Finland: A paradise for pest-free living
“Never doubt that a small group of thoughtful, committed citizens can change the world; indeed, it is the only thing that ever has.” – Margaret Mead, American anthropologist
Scandinavian countries and their consistent performance on the happiness rankings have often made me wonder: what do they have that we don’t? Heikki Väänänen, while writing for Forbes, addresses the very question – ‘What Makes Finland the Happiest Country in The World?’ Exploring multiple facets of everyday human life, like the sense of security, workplace equality, welfare policies, economic growth, social freedom, Heikki doesn’t seem too surprised with Finland as the obvious choice.
What strikes me is the ambition of the country’s leadership, in particular. Finland is aiming to become a leader in implementing Agenda 2030, the 17 sustainable goals under UNDP. It is already close to reaching many of the SDGs related to social and economic stability. In fact, according to Environmental Performance Index (EPI) prepared by Yale and Columbia Universities in 2016, Finland was the world’s cleanest and greenest country.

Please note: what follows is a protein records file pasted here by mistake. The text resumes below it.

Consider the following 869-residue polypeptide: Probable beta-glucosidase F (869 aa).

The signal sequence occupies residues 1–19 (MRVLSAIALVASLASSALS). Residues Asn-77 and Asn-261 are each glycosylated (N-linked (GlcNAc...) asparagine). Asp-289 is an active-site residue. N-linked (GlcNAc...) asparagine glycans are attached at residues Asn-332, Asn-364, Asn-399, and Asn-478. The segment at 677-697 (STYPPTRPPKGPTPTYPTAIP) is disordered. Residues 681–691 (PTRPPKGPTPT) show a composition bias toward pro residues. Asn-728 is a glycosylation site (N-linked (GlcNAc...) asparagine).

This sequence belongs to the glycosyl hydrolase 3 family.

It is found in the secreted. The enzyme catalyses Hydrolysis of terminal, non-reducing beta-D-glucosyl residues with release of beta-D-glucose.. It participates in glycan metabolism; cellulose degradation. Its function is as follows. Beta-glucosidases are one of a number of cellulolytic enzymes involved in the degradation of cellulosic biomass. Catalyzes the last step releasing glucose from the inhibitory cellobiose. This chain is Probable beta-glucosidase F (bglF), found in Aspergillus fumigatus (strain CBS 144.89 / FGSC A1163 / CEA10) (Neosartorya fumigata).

Finland has neat and clean air because of strict environmental regulations. And it even plans to become a carbon-neutral country by 2035 by adopting renewable energy sources, protecting forests, and using electric vehicles.
If pest-free living has ever been a real possibility, then this Baltic State deserves the credit for it. Back in 2018, the country enacted The Finnish National Action Plan on the Sustainable Use of Plant Protection Products 2018-2022. Finland set up a health and environmental risk assessment for PPP (Plant Protection Products), which is used for food crops to protect them from pests, weeds, and plant diseases. The NAP has championed the shift from using organic pesticides to no pesticides and relying entirely on natural solutions with large-scale changes in farming guidelines, pesticides regulations and approval of machinery to be used in treatment.
To quote yet another example, Finland has adopted the policy of Climate Change Act to cope with climate change, according to which Finland must reduce its greenhouse gas emissions by at least 80% by 2050 from the levels in 1990.
I do not know about you, but I am already sweating in trying to keep pace with developments in this happiest nation on earth. But no doubt, what we really need is those few thoughtful, committed citizens who will help other nations bump up their happiness scores.
Aditi joined us as a student of Class 11 at St. Mary's Convent High School, Kanpur. She likes sketching, gardening and writing on matters related to public awareness. Aditi strongly believes in Albert Einstein’s famous saying - “Wisdom is not a product of schooling but of the lifelong attempt to acquire it.”